By Studio Growth Coach, Kristy Ellis
Entrust (a task or responsibility) to another person, typically one who is less senior than oneself.
“she must delegate duties so as to free herself for more important tasks”
Synonyms: assign, entrust, give, pass on, hand on/over, turn over, consign, devolve, depute, transfer “she must learn to delegate routine tasks to others”
Looking back at my own journey as a studio owner, there is one thing is stands out as a necessity: the art of delegation.
As a business owner, delegating can be something that comes naturally. However, in my experience (and as a recovering perfectionist), letting go of even the smaller tasks took a lot of practice.
The feeling of doing everything, not knowing who can be trusted to take on a task and getting further and further behind in your work can feel overwhelming. It is time to create a strategy in order to free up your time before you hit burn out. While it may seem easier to just do a task yourself, when you delegate, you are empowering someone else to act for you, to take responsibility of a task and to be rewarded (or learn) from the result.
Here are some tips to help you get back your time and delegate to your team.
I get it… it is usually easier just to do it yourself but this is certainly not a good leadership skill nor is it beneficial for your own sanity. By being in a reactive mindset to tasks, your team is not given the opportunity to grow.
Try to forward-think for the year ahead, and start to delegate projects that you can lead rather than be involved in every task.
Give projects rather than only tasks
When your team are handed something with responsibility, you are empowering them to make decisions, solve problems and take ownership of the result. Be specific with the tasks you are delegating. Yes, if they make a mistake, it may cost you in time and money but they have no one to blame than themselves. Recently, my company lost a $15k contract because the project was not delivered on time. A very costly result, however, it was obvious that this person’s role was not being fulfilled and as a leader it was my choice to step back and allow this to happen rather than to save the situation again, which would have only created the same cycle.
Start by integrating delegation into your weekly routines. Are their tasks that are repeated in your week? Having someone sit with you while you complete the task is the easiest way to delegate. Look at your task list and bundle them into projects. Then delegate the project to a key person in your team. Start with a project you can trust will be okay without your input at every task. Give your team key information without the solution to every question. Once you get the feeling of letting go, delegation will become easier and you can start delegating larger projects such as a recital! Delegating larger projects will free up your time in the long run so be sure to find time to teach your team.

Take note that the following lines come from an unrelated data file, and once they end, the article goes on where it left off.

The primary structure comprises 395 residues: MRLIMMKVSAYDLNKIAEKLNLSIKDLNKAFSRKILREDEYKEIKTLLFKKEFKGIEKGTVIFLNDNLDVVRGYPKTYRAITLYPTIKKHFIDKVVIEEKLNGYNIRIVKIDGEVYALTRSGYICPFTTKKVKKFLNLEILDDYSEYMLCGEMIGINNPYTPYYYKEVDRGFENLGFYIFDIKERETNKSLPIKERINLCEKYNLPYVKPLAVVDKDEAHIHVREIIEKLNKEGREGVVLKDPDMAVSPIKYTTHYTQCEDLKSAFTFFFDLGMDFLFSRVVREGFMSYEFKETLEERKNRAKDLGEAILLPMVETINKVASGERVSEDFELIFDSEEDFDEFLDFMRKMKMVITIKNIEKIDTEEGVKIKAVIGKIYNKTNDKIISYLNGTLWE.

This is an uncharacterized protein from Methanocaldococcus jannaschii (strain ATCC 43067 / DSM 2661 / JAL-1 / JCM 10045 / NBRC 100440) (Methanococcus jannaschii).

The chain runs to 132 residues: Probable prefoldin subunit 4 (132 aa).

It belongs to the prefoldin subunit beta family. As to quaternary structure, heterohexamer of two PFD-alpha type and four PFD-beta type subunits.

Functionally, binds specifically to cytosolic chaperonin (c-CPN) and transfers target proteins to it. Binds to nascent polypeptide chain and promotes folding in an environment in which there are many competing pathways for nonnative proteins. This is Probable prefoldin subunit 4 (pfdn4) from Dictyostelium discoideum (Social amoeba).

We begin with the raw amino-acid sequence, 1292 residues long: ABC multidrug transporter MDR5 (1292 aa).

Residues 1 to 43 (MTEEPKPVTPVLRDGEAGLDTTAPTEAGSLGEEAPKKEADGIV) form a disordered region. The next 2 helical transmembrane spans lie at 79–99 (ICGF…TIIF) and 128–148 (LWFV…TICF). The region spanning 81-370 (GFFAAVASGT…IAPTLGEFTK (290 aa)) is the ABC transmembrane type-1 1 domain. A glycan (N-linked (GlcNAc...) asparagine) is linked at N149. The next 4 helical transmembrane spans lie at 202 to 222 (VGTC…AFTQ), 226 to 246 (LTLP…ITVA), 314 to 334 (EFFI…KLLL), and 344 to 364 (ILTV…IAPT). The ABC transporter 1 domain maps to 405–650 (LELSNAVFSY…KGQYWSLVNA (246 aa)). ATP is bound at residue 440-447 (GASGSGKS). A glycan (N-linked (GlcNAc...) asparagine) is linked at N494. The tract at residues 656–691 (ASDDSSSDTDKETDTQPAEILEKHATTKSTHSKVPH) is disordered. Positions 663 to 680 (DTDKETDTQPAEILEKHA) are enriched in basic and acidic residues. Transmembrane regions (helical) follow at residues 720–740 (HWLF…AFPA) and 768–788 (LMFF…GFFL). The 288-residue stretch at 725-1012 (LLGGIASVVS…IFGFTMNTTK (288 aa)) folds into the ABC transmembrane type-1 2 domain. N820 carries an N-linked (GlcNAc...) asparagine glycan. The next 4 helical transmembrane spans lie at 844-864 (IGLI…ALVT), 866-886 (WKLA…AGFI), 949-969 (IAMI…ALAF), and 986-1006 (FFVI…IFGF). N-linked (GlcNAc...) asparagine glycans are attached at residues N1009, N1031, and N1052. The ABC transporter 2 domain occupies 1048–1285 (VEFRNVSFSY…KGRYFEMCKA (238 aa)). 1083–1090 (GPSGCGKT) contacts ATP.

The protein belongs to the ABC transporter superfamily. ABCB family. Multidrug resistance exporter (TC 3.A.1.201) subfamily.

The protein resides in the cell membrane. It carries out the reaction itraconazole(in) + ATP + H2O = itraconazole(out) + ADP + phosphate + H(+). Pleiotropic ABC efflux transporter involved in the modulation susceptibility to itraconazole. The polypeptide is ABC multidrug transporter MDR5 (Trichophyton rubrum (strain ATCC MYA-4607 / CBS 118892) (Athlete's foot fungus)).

Adjust & Review
Remember that this new level of responsibility will take your team an adjustment period. In saying this, be mindful to not answer every question, rather ask “what do you think” or “what did your research find”. They will not only feel that their opinion is valued but also that you trust them.
Be open to new views and opportunities to alter current processes. By empowering your team to be solution focussed, you have more time to discover how to better run your studio. Take time to review your delegation.
Sometimes, we fail to delegate due to a bad experience. Try thinking of the reason for the delegation and defining the type of delegation to your team. Do you require the entire project done with little communication, is it a small task like posting a costume or DVD that you do not need detail just that it has been completed, do you want the team member to research and let you know their recommendation or present all of their findings for a group discussion, do they research and action the project while keeping you informed? Whichever suits the project along with your leadership style, ensure that it is clearly communicated to your team so that you are less surprised by the result.
When you have grown your business solely delegating and trusting someone with your tasks can seem very daunting. Take the time to adjust and remember it is better to let go than to burn out.
A great resource is a book by Jan Yager “Work Less, Do More”.
For more strategies and resources on growing the studio of your dreams while reclaiming your life, join Kristy and our team of studio growth coaches inside the world’s biggest online community of dance studio owners, The Dance Studio Owners Association.
Kristy Ellis is the Founder and Creative Director of UP Agency, a consulting company passionate about creating spectacular events and customer experiences. Combining her passion for the performing arts together with qualifications and experience in Business and Event management, UP Agency is fast becoming a highly sought after end-to-end event company.
At the age of 20, Kristy founded her first dance studio, which quickly grew to a successful multi-location performing arts studio. During this time, she gained extensive experience, qualifications and training as a dance teacher, choreographer, design & importing textiles and company director. Kristy is passionate about the performing arts industry working together to help in each others’ success and is a studio growth coach with Dance Studio Owners Association with a focus on improving sales and customer experience through implementing systems, strategies, websites and social media to help studio owners gain more work-life balance.
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